A friend from the Midwest told me she started writing her mother’s obituary while her mother was near death and unconscious in the ICU. She crinkled her eyes a bit as she spoke, as if to say, “Was that wrong? Was I supposed to wait?”
But she knew she was speaking in a safe place, to a fellow Responsible One. To someone who understood her need to make the best possible use of time before a larger number of demands unfolded. To someone who could see that writing down the outline of her mother’s life was one way to begin processing her death.
She knew I wouldn’t judge.
And I didn’t. Because I did the same thing on my dad’s last day.
For those who haven’t been at a parent’s deathbed, the process is rarely like what you’ve seen on TV with final declarations followed by a dramatic flat line on the monitor.
For many, it goes something like this: a doctor tells you there’s only a day, maybe two, left. Or, the nursing home calls you because they’ve “seen that look before.” You stand by the bed and say your goodbyes and your thank yous, even though your mom is heavily dosed with painkillers or your dad seems to drift in and out of consciousness, as if he has one foot in this world and the other out the door.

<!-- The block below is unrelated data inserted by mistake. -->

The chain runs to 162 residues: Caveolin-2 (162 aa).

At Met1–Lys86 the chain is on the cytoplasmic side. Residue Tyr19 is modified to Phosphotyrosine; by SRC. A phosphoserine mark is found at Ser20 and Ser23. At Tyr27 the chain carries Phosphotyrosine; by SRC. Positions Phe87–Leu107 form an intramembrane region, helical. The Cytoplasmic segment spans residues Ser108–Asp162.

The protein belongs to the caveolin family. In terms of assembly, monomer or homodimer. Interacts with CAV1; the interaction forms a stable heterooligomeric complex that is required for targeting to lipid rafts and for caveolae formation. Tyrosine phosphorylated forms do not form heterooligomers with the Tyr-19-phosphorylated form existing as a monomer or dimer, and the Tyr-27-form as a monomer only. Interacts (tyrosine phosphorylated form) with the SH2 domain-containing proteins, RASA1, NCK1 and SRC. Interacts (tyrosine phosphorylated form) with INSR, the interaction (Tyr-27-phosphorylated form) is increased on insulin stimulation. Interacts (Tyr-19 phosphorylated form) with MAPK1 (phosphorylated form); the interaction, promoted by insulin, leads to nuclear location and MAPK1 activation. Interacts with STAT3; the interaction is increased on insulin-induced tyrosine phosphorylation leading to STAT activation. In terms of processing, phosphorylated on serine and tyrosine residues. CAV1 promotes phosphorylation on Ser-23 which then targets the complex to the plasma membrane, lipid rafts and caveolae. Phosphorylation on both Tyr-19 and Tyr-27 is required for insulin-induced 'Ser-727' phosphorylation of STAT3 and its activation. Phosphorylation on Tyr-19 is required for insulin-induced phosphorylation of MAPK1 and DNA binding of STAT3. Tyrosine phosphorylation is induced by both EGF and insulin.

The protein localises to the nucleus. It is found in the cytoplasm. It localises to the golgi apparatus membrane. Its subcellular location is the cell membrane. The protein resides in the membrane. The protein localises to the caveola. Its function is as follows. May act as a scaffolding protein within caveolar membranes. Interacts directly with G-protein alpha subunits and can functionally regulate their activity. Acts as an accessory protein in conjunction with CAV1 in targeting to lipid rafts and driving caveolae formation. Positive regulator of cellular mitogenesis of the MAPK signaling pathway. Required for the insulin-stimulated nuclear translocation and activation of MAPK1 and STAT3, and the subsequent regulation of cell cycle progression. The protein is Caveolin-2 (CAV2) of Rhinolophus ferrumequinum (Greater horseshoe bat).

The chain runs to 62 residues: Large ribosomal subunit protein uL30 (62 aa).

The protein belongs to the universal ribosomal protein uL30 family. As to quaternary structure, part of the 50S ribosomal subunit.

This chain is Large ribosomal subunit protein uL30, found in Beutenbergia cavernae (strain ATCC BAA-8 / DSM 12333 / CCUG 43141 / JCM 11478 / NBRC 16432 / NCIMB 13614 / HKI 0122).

And then, you wait. Many, many hours may pass before they take that final breath.
So what do you do?
You don’t want to leave. You can’t start making calls to family and friends, because what if he rallies? What if the nurse got “the look” thing all wrong? You can’t just pretend it’s a normal day and make phone calls or check email because this is so, so not normal.
At least two women in America decided to use that time to draft an obituary. But we can’t be alone.
I felt unsure about what I was doing at the time, just like my friend. What if I’m jinxing him? What if someone who’s not a Responsible One sees my notes and doesn’t understand?
I also knew that in my hometown, and in my dad’s circle, I needed to provide not only a complete obituary, but a damn good one. (No pressure!)
And I knew the clock would start ticking on a long list of tasks once he passed away: planning a funeral, finding the jazz band he wanted, contacting friends and relatives, finding guests a place to stay, and, yes, remembering that my last parent had just passed away, all before dealing with the estate. (I repeat, no pressure!)
If this was you on your parent’s last day, rest assured that your fellow Responsible Ones understand. You needed to do what you needed to do. We get it.
If you find yourself in this situation down the line, know that we’ve been there, too. You are not alone.